Next-generation Kia Soul EV's U.S. Launch Delayed Until 2021
The next-generation Kia Soul EV electric car won’t go on sale in the United States for the 2020 model year, as originally stated by Kia. The U.S. launch has been pushed back until the 2021 calendar year at the earliest, according to Green Car Reports, which cites a Kia spokesperson.
When the third-generation Kia Soul was unveiled in November 2018 at the Los Angeles Auto Show, both gasoline and all-electric versions were shown. But while the gasoline Soul is now on sale in the U.S., the Soul EV has been held up. The car, which is already on sale in Europe, was originally expected to hit U.S. showrooms in the spring of 2019. U.S. buyers will now have to wait roughly two years, although even the 2021 target date is subject to change, according to Green Car Reports.
Kia didn’t state a reason for the delay, but constraints in the supply of battery cells could be a factor. Supply constraints have slowed the U.S. rollout of the Hyundai Kona Electric, which the Soul EV shares a basic platform with. The Kona has received praise from reviewers and has among the longest ranges of any mainstream electric car (an EPA-rated 258 miles), but Hyundai has been slow to expand sales.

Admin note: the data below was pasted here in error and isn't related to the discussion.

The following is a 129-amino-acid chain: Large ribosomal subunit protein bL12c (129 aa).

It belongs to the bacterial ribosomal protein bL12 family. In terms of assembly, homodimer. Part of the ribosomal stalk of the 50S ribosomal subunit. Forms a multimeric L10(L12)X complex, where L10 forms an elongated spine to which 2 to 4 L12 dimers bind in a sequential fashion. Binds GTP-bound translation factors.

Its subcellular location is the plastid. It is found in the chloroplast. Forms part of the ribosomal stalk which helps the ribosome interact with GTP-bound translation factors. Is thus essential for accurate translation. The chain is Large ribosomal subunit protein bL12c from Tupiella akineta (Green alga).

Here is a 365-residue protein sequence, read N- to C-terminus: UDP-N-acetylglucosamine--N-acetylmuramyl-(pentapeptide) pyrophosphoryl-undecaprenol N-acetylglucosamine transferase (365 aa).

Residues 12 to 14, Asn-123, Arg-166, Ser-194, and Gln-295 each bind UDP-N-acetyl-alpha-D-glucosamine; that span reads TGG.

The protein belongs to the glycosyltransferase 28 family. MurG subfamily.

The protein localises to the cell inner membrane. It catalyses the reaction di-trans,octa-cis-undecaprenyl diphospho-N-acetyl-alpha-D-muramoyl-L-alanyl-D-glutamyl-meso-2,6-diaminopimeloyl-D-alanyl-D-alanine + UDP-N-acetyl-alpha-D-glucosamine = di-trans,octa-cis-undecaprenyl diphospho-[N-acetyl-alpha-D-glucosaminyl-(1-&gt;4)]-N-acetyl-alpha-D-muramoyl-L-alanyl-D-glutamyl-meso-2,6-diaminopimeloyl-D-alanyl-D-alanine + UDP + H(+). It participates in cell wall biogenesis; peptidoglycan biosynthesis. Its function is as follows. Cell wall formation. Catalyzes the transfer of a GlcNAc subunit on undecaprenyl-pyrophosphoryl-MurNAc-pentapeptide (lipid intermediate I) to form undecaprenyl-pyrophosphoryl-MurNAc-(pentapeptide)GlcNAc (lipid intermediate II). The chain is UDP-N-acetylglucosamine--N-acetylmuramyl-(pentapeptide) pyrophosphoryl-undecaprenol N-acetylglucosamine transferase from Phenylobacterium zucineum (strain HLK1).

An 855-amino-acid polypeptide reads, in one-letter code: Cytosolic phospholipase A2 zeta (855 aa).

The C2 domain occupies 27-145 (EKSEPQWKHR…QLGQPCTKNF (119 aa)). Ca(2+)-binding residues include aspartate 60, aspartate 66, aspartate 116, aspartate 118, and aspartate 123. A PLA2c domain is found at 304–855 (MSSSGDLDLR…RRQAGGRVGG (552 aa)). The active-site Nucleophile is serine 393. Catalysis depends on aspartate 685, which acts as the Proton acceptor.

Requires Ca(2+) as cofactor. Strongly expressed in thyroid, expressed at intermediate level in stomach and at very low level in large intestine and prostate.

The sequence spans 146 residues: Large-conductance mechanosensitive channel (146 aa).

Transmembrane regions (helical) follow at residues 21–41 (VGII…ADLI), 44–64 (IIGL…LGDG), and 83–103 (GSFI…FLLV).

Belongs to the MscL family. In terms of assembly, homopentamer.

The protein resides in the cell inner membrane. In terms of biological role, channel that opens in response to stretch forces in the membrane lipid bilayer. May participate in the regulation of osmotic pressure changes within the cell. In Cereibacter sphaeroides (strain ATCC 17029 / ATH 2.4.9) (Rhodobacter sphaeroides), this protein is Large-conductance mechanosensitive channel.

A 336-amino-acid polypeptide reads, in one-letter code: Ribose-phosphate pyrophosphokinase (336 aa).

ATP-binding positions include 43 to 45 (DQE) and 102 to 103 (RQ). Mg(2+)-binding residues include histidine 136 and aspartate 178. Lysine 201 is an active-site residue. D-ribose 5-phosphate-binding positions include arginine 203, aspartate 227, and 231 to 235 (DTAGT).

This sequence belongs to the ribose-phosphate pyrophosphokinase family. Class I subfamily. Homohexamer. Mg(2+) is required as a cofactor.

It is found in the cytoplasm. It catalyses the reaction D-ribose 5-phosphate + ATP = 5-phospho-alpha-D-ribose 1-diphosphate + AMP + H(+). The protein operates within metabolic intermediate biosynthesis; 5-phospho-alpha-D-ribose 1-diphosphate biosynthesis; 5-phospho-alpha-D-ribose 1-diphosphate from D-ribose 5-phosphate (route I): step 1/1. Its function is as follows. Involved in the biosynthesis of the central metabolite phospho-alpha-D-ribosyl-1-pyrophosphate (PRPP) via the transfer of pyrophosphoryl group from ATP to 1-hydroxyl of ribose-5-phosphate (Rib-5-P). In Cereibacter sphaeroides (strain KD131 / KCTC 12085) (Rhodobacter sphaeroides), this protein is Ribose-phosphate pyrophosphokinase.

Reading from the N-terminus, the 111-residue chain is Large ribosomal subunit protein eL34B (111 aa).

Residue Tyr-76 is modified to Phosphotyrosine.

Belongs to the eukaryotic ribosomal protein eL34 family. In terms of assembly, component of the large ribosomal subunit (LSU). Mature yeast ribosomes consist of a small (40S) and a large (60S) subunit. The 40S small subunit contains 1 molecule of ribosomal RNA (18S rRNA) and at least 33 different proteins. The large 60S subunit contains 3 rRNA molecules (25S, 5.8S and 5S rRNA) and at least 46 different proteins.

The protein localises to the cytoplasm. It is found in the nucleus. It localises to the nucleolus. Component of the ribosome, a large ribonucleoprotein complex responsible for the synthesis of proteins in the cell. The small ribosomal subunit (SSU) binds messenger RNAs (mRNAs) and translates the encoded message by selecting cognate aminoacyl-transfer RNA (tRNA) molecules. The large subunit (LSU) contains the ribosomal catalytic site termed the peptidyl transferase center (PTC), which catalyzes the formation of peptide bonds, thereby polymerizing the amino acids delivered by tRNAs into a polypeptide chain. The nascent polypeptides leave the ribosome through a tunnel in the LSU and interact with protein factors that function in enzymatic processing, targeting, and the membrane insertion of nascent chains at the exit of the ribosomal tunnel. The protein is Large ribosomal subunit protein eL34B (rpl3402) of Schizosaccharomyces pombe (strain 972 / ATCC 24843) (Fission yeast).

The new Soul EV could be worth the wait, though. It’s expected to dramatically improve on the range of its predecessor, which was rated at 111 miles. The EPA has already confirmed a range rating of 243 miles for the new model. The new Soul EV boasts a 64-kilowatt-hour lithium-ion battery pack, and an electric motor making 201 horsepower and 291 pound-feet of torque.
The Soul EV shares its battery pack and electric powertrain with the Kia Niro EV, which is currently available in the U.S. (Kia also sells hybrid and plug-in hybrid versions of the Niro). The Niro takes a slight hit in range compared to the Soul (it’s rated at 239 miles). The Niro EV is equipped with a Combined Charging Standard (CCS) DC fast-charging system that can complete an 80 percent recharge in 75 minutes, according to Kia. That’s a bit slower than rivals, so hopefully, Kia can improve performance for the Soul EV ahead of the car’s U.S. launch.
It’s unclear how Kia will position the two models to avoid them cannibalizing each other’s sales. Kia currently sells electric cars in just 13 states, but that could change as the automaker, along with parent brand Hyundai, moves to add more zero-emission models to its lineup.